Well, they did produce that huge carbon fiber tank. Which appears to have failed during one of their pressure tanks. Really, building such a huge rocket out of composites is crazy ambitious (if not just crazy), but my hat goes off to them if they can succeed.
They've also made a mini-Raptor that they've started putting through tests. The fact that they've apparently managed those chamber pressures without corrosion problems so far is very impressive.
It occurred to me the other day that they have an interesting potential "halfway" route to ITS, which is that since they clearly plan to have different variants of the spaceship (cargo, crew, tanker), they could start off with the cargo variant and instead of a cargo fairing, have an interstage and use that to boost an elongated Falcon 9 (like the Falcon Heavy central core). So the spaceship would function as a first stage until it got its own booster so that it could function as a second stage. It'd be a perfect testbed for their new technologies (same construction style and engines as the booster, just smaller), while at the same time boosting SpaceX's launch capabilities into the super-heavy range. They'd want to use more atmosphere-optimized nozzles, but apart from that... it's already designed to handle much greater heat loads as well as full propulsive landings.
How much would it cost to make 50 thousand miles of 3-foot, paper-thin steel?
Assuming 'paper-thin' means 1mm thick, then that's around 75,000m^3 of steel, or about 680 Gg. At current steel prices, that's about $250-600m, depending on the kind of steel. The cost of getting that amount of steel to LEO (vastly cheaper than GEO, but assume that most of the mass doesn't have to go up to GEO) at current prices (assuming the cheapest possible launch) is just under $4tn.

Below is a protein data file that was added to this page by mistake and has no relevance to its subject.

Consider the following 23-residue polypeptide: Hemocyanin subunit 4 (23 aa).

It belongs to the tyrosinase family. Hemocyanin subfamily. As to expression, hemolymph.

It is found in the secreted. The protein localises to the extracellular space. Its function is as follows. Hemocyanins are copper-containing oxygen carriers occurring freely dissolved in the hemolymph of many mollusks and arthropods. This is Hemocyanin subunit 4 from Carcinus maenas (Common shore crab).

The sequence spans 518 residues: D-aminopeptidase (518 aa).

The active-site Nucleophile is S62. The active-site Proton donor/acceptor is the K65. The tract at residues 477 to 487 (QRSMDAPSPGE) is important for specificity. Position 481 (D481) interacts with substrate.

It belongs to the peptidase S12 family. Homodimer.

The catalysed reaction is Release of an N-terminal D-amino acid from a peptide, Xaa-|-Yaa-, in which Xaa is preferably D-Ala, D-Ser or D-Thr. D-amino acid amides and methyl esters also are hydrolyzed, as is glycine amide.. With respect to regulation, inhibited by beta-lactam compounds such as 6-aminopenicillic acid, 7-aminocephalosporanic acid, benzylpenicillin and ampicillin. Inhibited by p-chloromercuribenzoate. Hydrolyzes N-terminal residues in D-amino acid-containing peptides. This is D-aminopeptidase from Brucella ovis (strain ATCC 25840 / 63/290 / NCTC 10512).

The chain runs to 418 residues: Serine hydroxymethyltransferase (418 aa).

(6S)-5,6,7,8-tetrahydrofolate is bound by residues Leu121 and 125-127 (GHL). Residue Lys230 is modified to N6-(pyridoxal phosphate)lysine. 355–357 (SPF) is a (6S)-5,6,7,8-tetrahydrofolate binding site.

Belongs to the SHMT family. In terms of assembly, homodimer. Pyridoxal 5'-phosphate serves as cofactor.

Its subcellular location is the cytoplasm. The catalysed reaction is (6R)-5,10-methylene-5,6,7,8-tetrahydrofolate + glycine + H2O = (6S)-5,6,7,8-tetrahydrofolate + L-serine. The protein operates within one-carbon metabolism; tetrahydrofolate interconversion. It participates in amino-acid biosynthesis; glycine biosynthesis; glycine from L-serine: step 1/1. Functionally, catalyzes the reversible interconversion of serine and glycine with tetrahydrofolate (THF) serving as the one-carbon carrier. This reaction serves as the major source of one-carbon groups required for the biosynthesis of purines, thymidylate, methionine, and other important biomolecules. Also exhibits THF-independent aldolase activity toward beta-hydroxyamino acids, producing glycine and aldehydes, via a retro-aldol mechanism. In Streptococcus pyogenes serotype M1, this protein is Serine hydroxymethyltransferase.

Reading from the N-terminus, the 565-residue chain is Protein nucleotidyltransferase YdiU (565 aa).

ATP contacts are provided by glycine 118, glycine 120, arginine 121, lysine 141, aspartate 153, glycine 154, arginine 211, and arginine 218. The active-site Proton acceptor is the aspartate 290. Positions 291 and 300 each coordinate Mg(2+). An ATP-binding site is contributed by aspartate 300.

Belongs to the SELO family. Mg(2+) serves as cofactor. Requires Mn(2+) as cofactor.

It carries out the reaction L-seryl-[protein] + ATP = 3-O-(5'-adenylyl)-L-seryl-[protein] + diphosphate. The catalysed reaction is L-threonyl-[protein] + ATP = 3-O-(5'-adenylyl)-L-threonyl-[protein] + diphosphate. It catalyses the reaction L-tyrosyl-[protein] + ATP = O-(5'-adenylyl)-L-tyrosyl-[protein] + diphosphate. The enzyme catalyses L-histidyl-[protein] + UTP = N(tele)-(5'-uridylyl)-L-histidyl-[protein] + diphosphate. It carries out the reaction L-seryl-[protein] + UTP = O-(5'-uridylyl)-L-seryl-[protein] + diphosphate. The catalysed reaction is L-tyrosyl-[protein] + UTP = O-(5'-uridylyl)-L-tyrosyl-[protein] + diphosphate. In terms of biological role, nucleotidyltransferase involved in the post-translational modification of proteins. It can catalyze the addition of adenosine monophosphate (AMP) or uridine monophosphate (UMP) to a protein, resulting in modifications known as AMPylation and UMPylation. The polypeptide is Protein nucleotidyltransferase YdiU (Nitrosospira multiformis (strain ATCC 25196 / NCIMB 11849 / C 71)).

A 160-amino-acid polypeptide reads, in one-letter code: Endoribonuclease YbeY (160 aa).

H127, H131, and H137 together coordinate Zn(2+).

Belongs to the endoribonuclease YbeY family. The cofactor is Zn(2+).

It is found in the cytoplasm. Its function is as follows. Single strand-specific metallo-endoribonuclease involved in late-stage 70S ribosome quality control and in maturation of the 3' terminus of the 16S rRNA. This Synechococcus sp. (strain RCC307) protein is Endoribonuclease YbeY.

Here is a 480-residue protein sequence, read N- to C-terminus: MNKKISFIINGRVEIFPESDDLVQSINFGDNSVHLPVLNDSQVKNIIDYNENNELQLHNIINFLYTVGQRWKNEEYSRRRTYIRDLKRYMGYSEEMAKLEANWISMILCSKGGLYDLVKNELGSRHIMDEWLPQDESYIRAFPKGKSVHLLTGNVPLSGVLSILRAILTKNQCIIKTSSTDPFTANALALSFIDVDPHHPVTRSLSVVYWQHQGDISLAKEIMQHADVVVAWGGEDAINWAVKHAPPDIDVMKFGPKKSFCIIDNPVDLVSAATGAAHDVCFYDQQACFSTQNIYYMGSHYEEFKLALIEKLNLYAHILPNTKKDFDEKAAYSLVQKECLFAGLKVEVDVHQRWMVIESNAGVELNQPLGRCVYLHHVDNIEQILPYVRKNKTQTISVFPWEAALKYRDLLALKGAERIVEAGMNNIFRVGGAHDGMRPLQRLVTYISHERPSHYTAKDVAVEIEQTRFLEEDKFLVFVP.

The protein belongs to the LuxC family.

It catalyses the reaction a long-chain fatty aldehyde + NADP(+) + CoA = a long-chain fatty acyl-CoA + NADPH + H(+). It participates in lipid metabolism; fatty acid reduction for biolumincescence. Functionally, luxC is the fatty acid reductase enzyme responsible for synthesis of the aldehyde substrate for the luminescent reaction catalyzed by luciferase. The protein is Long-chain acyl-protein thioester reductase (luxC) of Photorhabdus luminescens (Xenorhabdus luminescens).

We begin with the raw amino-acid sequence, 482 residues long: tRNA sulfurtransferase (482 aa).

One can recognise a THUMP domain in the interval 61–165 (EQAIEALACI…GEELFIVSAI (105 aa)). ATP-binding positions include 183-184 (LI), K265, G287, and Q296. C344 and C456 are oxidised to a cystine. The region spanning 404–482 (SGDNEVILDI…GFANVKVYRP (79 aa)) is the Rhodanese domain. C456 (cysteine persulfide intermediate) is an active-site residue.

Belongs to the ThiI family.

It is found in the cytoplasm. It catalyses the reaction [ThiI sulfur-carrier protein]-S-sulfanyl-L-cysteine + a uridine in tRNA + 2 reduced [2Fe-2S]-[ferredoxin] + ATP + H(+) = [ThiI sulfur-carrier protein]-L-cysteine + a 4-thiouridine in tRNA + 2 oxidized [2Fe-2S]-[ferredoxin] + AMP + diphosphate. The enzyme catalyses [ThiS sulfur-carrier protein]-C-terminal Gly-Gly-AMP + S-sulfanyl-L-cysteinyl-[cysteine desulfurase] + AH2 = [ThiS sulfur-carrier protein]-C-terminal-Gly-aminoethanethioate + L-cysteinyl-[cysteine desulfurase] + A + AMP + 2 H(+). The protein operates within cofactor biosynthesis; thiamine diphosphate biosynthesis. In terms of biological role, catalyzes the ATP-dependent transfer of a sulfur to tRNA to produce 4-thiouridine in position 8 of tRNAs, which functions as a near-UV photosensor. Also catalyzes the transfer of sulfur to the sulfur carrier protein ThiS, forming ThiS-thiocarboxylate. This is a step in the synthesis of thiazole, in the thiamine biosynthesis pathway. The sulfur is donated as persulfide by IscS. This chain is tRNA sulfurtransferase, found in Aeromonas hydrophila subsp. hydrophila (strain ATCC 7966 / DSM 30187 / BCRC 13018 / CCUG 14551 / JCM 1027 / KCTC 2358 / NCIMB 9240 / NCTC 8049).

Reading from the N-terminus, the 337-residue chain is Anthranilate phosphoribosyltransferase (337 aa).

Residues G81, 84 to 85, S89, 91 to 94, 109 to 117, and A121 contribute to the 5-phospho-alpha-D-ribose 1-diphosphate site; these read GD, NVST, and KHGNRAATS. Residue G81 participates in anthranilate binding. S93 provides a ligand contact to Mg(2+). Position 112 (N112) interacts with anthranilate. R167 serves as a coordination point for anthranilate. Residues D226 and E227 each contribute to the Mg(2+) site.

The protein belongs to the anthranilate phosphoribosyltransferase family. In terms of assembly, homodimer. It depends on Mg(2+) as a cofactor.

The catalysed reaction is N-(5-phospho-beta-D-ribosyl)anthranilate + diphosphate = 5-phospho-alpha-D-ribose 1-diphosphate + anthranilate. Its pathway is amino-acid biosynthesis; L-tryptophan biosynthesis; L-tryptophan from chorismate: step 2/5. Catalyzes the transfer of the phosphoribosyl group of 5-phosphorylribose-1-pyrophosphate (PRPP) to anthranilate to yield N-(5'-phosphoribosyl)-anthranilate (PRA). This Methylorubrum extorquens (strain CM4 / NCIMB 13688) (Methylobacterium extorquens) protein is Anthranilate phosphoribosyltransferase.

The real question is why you care, because steel doesn't have anything like the tensile strength required to be a tether.
He's first going to have to learn how to launch that fast. That's one area where SpaceX hasn't had much success - getting its launch turnaround times down. Hopefully they will in the future. Also, since an explosion takes them out for half a year or more (regardless of turnaround times), they better up their reliability by an order of magnitude or more, since each increase in launch rate means more possible rockets that can fail. And of course they want the ITS booster to have a service life of 1000x launches, which means an immensely high reliability.
Anyway, SpaceX's big goal is to have their satellite service give them a nearly unlimited demand for launches in the coming decade, as well as a correspondingly huge income from global sales of satellite net / communications services - and to funnel those profits into ITS. Time will tell... but there's certainly no shortage of ambition.